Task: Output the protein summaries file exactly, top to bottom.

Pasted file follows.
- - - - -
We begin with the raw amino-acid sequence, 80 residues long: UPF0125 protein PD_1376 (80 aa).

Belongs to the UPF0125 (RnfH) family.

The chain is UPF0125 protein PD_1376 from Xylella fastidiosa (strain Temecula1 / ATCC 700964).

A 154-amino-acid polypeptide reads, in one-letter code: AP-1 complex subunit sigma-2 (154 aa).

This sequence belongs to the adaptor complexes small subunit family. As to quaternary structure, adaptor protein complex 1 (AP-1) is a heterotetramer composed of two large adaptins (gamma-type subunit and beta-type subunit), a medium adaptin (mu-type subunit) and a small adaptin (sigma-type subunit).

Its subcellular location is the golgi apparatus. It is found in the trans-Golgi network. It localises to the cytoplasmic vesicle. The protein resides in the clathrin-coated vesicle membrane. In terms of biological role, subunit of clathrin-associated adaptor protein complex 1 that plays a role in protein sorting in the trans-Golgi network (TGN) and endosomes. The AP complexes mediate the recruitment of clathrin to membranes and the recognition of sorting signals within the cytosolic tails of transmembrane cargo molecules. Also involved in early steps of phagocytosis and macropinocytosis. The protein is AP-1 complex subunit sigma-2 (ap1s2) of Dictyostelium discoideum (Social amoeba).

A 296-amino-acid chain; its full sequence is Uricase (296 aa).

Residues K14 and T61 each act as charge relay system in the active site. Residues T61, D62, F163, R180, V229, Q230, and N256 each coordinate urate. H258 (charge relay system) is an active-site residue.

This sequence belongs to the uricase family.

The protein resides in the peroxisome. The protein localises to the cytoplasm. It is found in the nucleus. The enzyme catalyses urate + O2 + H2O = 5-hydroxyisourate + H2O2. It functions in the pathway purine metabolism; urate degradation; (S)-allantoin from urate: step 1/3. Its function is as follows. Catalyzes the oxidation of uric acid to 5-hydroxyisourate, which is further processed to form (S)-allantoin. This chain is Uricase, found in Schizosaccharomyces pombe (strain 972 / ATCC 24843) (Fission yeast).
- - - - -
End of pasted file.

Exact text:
We begin with the raw amino-acid sequence, 80 residues long: UPF0125 protein PD_1376 (80 aa).

Belongs to the UPF0125 (RnfH) family.

The chain is UPF0125 protein PD_1376 from Xylella fastidiosa (strain Temecula1 / ATCC 700964).

A 154-amino-acid polypeptide reads, in one-letter code: AP-1 complex subunit sigma-2 (154 aa).

This sequence belongs to the adaptor complexes small subunit family. As to quaternary structure, adaptor protein complex 1 (AP-1) is a heterotetramer composed of two large adaptins (gamma-type subunit and beta-type subunit), a medium adaptin (mu-type subunit) and a small adaptin (sigma-type subunit).

Its subcellular location is the golgi apparatus. It is found in the trans-Golgi network. It localises to the cytoplasmic vesicle. The protein resides in the clathrin-coated vesicle membrane. In terms of biological role, subunit of clathrin-associated adaptor protein complex 1 that plays a role in protein sorting in the trans-Golgi network (TGN) and endosomes. The AP complexes mediate the recruitment of clathrin to membranes and the recognition of sorting signals within the cytosolic tails of transmembrane cargo molecules. Also involved in early steps of phagocytosis and macropinocytosis. The protein is AP-1 complex subunit sigma-2 (ap1s2) of Dictyostelium discoideum (Social amoeba).

A 296-amino-acid chain; its full sequence is Uricase (296 aa).

Residues K14 and T61 each act as charge relay system in the active site. Residues T61, D62, F163, R180, V229, Q230, and N256 each coordinate urate. H258 (charge relay system) is an active-site residue.

This sequence belongs to the uricase family.

The protein resides in the peroxisome. The protein localises to the cytoplasm. It is found in the nucleus. The enzyme catalyses urate + O2 + H2O = 5-hydroxyisourate + H2O2. It functions in the pathway purine metabolism; urate degradation; (S)-allantoin from urate: step 1/3. Its function is as follows. Catalyzes the oxidation of uric acid to 5-hydroxyisourate, which is further processed to form (S)-allantoin. This chain is Uricase, found in Schizosaccharomyces pombe (strain 972 / ATCC 24843) (Fission yeast).